Once you get past the simple case of copying changed data from one system to another, the next most common replication solution is data distribution. In this scenario, you distribute data from a central database to two or more databases, maybe even 100's, that are likely remote. An example is sending changes from a corporate headquarters to branch offices or retail locations. You may only need the data to flow one way - from a central database to others. Or, you may also need some data to flow back to the central site.
Whatever the case, I find you can learn general considerations by taking a look at a specific implementation. It may also help you think of some not-so-obvious issues with other implementations. For this post, I'm going to look at the IBM change data capture technology called SQL Replication. It's built into DB2 LUW (and any product that contains DB2 LUW such as InfoSphere Warehouse). It also has a simple scripting language that's great for examples. I've got a small one at the bottom of this post. It shows a fast way to set up an SQL Replication distribution.
Before We Begin
Let's take a quick, high-level look at how SQL Replication works...
Like any good change data capture technology, SQL Replication has a Capture program that gets changed data from the database transaction log. Those changes are saved in a "changed data" (CD) table in the source database. A separate Apply program retrieves the changes and uses SQL inserts, updates, and deletes to modify a target table. The Capture program can delete ('prune') CD table data that has been successfully replicated to the target.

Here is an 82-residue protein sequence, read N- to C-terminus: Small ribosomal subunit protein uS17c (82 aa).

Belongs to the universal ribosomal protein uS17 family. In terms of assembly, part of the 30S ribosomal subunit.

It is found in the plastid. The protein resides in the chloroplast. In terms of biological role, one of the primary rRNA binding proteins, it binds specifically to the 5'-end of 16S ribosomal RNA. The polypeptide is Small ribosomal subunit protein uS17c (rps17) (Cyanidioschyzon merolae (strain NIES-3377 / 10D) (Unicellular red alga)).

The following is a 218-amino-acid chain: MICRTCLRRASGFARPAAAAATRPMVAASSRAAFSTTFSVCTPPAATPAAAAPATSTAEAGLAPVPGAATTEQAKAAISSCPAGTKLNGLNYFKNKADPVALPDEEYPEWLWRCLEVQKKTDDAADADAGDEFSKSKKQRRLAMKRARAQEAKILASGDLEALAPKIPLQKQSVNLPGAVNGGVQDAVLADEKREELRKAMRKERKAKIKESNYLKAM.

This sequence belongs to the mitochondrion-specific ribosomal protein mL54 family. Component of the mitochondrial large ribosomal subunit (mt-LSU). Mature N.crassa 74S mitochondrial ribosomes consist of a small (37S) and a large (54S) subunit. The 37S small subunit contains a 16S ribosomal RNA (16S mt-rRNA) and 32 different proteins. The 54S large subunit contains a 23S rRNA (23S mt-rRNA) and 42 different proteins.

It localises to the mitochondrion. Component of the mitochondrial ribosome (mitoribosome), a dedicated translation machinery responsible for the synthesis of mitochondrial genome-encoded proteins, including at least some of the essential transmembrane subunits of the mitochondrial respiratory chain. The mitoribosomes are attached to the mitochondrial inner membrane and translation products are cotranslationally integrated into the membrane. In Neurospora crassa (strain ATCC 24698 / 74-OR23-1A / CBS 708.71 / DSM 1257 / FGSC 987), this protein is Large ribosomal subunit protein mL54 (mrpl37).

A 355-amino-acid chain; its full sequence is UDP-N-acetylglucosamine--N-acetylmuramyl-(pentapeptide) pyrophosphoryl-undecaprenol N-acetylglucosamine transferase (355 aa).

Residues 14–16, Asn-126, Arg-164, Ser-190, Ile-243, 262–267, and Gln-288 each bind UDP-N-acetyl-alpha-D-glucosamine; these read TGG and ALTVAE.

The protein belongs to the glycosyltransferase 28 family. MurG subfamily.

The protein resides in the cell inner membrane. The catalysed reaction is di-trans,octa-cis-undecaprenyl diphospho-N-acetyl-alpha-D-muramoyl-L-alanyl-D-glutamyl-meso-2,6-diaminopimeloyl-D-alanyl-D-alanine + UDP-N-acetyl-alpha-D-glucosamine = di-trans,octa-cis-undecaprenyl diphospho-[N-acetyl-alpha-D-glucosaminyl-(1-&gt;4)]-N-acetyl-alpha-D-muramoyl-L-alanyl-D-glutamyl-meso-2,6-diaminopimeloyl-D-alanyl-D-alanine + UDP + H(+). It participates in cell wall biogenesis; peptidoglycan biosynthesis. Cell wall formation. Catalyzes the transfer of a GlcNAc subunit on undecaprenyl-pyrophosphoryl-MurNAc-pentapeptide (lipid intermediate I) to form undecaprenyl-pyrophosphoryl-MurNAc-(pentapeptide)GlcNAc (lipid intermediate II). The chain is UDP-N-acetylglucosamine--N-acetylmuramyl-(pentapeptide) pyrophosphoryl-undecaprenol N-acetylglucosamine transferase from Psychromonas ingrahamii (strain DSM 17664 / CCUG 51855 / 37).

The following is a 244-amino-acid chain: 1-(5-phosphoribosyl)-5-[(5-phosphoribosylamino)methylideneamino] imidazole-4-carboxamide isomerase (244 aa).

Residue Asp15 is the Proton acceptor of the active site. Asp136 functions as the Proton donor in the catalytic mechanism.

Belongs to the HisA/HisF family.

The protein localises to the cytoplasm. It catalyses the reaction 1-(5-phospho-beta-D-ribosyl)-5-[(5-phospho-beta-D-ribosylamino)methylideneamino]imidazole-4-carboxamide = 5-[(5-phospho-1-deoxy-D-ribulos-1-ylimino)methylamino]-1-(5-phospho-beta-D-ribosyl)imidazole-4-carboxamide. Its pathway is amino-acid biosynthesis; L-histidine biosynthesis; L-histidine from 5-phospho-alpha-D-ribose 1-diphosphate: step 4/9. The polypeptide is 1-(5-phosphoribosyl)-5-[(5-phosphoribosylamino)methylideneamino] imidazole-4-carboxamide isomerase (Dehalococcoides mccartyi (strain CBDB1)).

Now, some people choke at this point :) They don't like the fact that their source system is going to experience the overhead of inserts and deletes on the CD table. While I agree that this impact can be too much for some scenarios, the CD table approach can have some distinct and useful advantages for data distribution. What's more, even if you have a source where CDs are a challenge, there's a distribution topology that includes SQL Replication and reduces the impact of data distribution on source systems. I'll discuss it in a future post.
Scaling a Distribution is Easy
SQL Replication takes advantage of three things databases do well - client connectivity, queries and multiuser support. The Apply program connects to the source as an application and uses SQL queries to retrieve data from CD tables. This means each new target you add is little more than a new query user. That's something most databases can handle many of easily.
Connectivity Set Up Is Simple
In a typical distribution, an Apply program runs on each target system. This means all you do for connectivity is make the target system a client of the source database. There's no need to establish connectivity between Capture and each Apply. Naturally, you can also take advantage of features provided by the database's client-server support such as client reroute and encryption between client and server.
You Can Filter, Subset, and Transform Data as It's Replicated
Because changed data is in tables, you have the full power of SQL to manipulate the data as it's replicated. I'm only going to discuss two ways here - subsetting rows, also known as row filtering, and column-level transformations.